Temperatures in early January may be colder than average followed by a recovery to milder weather and then near normal values in February. This means at least some frost, especially early in the period, although the overall temperature for Winter (Dec to Feb) may well be near or milder than the long term 1981 to 2010 average.

Rainfall may also be lower than average in January, especially the early part of the month, before returning to near average rainfall figures. The snow risk remains lower than average which means some snow accumulation over the moors but not much elsewhere.

 

Winter climate: 1981-2010 average temperature values for lowland areas 7°C in the West and 5°C in the East. (Jan and Feb similar to season values) Rainfall; Dec and Jan typically wetter than February. 1981-2010 Autumn average 300-400 mm lowlands but 200-300 mm areas to E of Dartmoor. (Jan 60 to 100mm to lee of moors, 100 to 200mm elsewhere but higher totals over the moors. February, slightly lower values than in January)Snow climatology less than 5 days lying snow over lowland areas 5 to 10 hills, say hills around 200 metre elevation – one in three years have no lying snow.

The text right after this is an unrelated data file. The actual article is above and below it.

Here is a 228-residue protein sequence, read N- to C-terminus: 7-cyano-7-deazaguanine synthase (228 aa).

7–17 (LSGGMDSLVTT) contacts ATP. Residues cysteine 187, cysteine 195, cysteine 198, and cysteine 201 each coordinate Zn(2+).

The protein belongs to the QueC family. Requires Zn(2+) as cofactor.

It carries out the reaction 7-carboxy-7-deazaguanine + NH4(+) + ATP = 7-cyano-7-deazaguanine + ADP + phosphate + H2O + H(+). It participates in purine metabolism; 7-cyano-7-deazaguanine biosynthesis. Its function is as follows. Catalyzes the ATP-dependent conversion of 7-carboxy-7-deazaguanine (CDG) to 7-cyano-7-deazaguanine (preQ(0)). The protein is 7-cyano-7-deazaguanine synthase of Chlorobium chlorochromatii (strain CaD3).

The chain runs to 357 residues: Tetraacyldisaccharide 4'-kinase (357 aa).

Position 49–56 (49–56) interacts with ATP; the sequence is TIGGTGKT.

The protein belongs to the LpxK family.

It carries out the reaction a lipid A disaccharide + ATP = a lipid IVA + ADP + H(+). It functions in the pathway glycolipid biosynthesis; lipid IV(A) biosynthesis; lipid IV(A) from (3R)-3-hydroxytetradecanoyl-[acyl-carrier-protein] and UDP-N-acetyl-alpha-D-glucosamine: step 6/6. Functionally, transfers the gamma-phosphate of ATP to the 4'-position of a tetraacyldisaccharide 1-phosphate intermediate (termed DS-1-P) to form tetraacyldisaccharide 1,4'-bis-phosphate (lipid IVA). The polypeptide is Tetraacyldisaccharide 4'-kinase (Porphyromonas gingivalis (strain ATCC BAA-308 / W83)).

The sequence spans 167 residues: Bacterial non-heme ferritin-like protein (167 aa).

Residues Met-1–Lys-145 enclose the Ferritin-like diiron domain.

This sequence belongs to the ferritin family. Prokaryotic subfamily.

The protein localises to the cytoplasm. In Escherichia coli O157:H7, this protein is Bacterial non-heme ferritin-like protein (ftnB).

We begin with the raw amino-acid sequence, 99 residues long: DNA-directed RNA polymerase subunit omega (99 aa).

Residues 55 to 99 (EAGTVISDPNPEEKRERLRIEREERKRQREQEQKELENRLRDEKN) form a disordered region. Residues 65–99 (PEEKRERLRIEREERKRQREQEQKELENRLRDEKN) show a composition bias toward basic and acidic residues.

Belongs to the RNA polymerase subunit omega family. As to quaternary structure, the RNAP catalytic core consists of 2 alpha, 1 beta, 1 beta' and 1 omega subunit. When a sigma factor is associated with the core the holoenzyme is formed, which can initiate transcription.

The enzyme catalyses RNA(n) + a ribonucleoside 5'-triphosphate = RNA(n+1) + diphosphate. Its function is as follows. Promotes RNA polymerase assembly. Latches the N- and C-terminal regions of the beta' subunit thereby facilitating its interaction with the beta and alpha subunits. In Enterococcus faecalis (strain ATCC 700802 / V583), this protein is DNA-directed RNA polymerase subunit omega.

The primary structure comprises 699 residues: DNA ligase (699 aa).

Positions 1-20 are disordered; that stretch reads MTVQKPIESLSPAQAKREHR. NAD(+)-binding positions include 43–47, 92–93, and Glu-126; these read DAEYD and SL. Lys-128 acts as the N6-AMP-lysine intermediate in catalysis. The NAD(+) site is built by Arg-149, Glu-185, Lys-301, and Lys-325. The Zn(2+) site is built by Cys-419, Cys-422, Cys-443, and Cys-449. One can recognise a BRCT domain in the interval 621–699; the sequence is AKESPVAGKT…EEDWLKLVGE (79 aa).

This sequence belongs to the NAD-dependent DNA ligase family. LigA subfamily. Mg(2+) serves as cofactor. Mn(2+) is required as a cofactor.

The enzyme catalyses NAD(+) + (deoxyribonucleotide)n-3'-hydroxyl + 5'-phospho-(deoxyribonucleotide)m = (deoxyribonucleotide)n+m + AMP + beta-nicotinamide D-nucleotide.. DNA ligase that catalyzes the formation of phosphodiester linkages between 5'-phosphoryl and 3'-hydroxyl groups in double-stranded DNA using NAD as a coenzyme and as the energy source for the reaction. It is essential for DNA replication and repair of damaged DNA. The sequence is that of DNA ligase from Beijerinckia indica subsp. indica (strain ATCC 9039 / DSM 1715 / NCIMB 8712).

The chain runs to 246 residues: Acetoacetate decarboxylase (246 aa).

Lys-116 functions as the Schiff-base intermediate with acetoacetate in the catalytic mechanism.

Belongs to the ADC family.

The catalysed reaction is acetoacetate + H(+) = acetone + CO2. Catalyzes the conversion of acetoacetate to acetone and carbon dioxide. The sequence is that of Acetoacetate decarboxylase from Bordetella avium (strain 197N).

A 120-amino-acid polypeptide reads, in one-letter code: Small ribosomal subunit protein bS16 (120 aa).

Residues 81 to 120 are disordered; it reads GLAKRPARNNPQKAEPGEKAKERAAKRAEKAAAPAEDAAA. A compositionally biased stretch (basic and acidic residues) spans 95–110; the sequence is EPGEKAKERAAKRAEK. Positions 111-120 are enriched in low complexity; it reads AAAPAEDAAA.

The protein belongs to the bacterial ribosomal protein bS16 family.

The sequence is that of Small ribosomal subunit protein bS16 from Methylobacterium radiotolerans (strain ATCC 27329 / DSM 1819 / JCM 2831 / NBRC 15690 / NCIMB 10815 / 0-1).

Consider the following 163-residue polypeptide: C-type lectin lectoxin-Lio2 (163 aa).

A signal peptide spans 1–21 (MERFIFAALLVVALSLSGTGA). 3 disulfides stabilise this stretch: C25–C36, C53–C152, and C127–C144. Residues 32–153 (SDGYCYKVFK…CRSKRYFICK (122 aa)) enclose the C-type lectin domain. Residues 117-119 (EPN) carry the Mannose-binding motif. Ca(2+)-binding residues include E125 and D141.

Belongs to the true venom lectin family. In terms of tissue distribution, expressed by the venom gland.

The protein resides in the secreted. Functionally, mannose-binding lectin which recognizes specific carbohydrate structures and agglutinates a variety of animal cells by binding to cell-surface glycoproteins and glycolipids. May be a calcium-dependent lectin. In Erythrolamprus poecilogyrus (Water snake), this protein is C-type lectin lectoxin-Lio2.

Spring (2017 March April and May) :

 

Above average temperatures are most likely for the season, as well as for each individual month. Rainfall probably near normal but perhaps above in the more exposed western parts of the Southwest but less likely in places to the East of the Moors, e.g: in parts of South and East Devon due to pressure being higher than normal in the south of England